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Q: With my wife gone, I have one of the kids and she has the other. How will this affect their stability as they grow older and mature? The older one is a girl who lives with her mom, and I keep my one-year-old son. They tend to see each other often, but I am not sure how much is enough. Please help!
A: I am assuming you and your wife have divorced and are attempting to maintain a sense of family as best you can. This is far more than most couples in your situation attempt and you both should be commended for your loving efforts.
At present and as they mature, your unconditional love for them will guide you as parents. Your kids can be as secure and happy as any other children as long as you and your ex can maintain a shared sense of parenting values and make the children's self-worth your top priority. You may want to enlist the services of a talented family therapist to help you lay out a blueprint for successful parenting and sibling relationships. The frequency of your kids spending time with each other should be governed by your own comfortability and, as they grow older, their own feelings about how much time they'd like to spend with one another. You are honoring your commitment as caring parents in the best way you know how under less than ideal circumstances. Keep your "eyes on the prize", your kids.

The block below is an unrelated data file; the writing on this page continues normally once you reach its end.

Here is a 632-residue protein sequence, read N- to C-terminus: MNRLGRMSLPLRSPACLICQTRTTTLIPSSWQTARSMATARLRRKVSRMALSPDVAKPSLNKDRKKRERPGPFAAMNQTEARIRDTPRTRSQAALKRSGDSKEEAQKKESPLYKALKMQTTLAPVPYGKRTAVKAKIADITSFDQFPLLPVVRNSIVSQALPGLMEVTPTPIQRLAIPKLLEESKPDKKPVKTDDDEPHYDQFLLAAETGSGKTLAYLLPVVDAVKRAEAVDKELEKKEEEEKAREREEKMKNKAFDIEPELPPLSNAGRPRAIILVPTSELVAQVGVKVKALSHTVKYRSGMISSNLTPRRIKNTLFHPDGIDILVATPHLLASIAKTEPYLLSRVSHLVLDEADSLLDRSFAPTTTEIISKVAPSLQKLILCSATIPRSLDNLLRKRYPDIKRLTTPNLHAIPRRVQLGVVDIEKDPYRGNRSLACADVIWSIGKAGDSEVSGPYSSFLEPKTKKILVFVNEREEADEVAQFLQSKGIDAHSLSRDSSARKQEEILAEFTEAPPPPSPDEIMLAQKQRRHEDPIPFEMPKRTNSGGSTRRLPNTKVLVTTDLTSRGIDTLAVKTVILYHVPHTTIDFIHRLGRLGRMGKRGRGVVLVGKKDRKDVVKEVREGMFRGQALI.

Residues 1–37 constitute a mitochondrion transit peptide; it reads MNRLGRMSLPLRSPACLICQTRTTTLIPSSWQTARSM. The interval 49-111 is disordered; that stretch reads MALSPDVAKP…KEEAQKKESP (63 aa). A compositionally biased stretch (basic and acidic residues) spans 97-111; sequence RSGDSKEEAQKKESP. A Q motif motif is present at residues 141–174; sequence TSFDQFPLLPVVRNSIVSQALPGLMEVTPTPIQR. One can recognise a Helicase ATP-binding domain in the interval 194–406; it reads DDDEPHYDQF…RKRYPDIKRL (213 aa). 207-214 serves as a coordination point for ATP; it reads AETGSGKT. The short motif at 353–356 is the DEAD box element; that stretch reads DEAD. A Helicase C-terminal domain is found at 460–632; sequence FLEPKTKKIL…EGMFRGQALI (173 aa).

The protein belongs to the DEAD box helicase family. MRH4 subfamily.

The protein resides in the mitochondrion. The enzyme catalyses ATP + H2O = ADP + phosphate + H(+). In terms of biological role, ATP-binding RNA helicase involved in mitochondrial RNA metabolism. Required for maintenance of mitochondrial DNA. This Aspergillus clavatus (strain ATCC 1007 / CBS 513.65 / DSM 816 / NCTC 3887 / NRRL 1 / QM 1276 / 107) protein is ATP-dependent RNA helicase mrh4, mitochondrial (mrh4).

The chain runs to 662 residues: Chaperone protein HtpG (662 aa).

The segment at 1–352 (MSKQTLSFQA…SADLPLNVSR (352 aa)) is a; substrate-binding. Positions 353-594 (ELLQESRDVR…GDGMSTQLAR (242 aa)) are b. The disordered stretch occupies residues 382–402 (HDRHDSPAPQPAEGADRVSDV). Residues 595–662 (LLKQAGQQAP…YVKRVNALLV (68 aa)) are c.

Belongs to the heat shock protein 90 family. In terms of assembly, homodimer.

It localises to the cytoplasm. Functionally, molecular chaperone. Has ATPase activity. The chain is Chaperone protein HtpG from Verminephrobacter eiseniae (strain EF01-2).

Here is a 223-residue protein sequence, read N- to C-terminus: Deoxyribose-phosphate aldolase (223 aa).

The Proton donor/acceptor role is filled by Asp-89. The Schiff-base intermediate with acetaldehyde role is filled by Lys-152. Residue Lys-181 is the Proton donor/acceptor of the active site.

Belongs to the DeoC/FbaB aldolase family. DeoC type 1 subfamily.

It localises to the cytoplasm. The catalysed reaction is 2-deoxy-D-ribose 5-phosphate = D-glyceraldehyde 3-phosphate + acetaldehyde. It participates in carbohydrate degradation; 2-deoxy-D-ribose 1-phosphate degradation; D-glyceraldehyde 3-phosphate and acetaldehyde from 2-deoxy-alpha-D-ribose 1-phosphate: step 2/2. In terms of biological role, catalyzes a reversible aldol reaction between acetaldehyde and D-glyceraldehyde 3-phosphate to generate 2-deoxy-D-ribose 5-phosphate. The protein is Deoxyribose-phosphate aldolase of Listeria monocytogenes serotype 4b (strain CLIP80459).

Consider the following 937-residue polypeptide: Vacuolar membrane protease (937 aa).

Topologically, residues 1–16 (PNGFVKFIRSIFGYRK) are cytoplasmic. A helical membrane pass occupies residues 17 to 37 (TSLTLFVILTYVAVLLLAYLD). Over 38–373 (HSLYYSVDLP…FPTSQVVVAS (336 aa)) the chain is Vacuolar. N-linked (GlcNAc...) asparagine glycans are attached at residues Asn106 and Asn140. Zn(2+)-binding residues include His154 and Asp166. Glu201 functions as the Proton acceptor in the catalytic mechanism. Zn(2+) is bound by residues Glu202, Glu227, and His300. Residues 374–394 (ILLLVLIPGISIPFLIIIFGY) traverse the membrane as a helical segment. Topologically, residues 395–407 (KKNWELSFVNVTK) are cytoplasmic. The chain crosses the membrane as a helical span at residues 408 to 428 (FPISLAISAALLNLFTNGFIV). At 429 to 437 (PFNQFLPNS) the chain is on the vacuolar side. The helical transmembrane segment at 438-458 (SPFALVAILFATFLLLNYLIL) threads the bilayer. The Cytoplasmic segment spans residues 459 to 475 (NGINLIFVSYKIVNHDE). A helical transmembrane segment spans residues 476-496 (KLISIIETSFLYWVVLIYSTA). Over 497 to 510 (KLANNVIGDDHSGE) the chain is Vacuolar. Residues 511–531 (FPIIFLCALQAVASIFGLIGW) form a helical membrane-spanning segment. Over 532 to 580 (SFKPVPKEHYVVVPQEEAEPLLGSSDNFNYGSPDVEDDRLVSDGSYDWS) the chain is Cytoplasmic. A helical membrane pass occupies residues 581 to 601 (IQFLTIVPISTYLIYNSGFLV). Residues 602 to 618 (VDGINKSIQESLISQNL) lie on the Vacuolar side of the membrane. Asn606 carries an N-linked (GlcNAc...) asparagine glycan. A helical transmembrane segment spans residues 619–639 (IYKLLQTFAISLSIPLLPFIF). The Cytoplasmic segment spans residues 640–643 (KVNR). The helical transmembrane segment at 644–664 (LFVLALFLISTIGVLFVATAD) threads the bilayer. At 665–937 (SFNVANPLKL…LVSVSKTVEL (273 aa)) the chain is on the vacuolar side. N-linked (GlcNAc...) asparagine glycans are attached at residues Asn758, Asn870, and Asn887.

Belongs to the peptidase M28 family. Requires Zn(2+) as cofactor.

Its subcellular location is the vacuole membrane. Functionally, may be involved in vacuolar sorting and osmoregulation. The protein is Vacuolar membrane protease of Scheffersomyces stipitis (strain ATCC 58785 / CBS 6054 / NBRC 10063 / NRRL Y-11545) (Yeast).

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Carleton Kendrick has been in private practice as a family therapist and has worked as a consultant for more than 20 years. He has conducted parenting seminars on topics ranging from how to discipline toddlers to how to stay connected with teenagers. Kendrick has appeared as an expert on national broadcast media such as CBS, Fox Television Network, Cable News Network, CNBC, PBS, and National Public Radio. In addition, he's been quoted in the New York Times, Washington Post, Chicago Tribune, Boston Globe, USA Today, Reader's Digest, BusinessWeek, Good Housekeeping, Woman's Day, and many other publications.